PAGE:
Spain, Italy, grexit and politics: the top five risks for the eurozone

Even if the stress level in the eurozone has reached its peak and should decline over the next weeks, investors should keep their attention on five risks, according to Ken Orchard, sovereign credit analyst at T. Rowe Price.

Spain and Italy could decline to sign memos of understanding and enter programs – Spain has already refused to request assistance from the European Financial Stability Facility/European Stability Mechanism and Spanish Prime Minister Rajoy refused to say whether Spain would make an official request for assistance or not, Orchard warned. Meanwhile, Italian prime minister Mario Monti has been ambivalent about requesting assistance.

Sovereign ratings downgrades – Moody’s has stated that countries in official rescue programs cannot be rated investment grade and Spain and Italy are likely be downgraded to below investment grade after they request financial assistance.
“The short-term market reaction would probably be negative. Longer-term, however, we think the market will ignore a Moody’s downgrade,” the analyst said. S&P and Fitch are likely to view the combined actions by the European Central Bank as supportive for Spain and Italy and to maintain their ratings in the BBB range.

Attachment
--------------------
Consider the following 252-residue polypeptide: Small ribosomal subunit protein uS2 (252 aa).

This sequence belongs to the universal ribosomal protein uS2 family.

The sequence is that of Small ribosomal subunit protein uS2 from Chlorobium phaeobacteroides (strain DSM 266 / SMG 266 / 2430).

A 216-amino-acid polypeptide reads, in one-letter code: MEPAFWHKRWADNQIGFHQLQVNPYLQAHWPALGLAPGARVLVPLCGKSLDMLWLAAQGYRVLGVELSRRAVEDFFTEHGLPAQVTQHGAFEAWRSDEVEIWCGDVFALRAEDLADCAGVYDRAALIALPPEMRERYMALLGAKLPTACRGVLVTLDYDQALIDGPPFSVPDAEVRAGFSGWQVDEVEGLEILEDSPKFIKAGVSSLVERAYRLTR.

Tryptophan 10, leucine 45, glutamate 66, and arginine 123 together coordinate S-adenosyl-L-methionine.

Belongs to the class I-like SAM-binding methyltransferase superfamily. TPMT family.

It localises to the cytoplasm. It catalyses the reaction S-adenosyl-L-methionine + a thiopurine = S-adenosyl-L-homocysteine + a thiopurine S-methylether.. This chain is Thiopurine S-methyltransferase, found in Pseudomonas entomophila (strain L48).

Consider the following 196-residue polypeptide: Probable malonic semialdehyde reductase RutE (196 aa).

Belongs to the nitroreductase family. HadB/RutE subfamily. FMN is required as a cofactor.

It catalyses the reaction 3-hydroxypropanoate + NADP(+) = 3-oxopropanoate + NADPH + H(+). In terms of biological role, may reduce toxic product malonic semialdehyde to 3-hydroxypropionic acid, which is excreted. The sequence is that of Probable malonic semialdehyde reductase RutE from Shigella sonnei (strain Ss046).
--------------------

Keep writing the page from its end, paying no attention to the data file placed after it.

Greek political problems or a euro exit are likely – “Greece is a powder keg. The economy is still in deep recession, and unemployment is rising,” Orchard warned.
A government collapse or a departure from the eurozone are still likely next year. We believe this is one of the reasons that the ECB wants bigger firewalls for Spain and Italy.

The German constitutional court could reject the ESM – On September 12, the German high court will rule on September 12 whether the ESM is consistent with the German Basic Law.
“The high court has never ruled against a crisis support mechanism, and we do not expect it to do so this time, but it could place some constraints around the ESM’s operations and size,” said the analyst.

Italian politics could be destabilizing – Italy is expected to hold parliamentary elections in April 2013. Some parties could run on an anti-austerity/anti-bail-out ticket. “Some, notably the “5 Star Movement”, may even run on an anti-euro ticket. That could be destabilizing,” he said.

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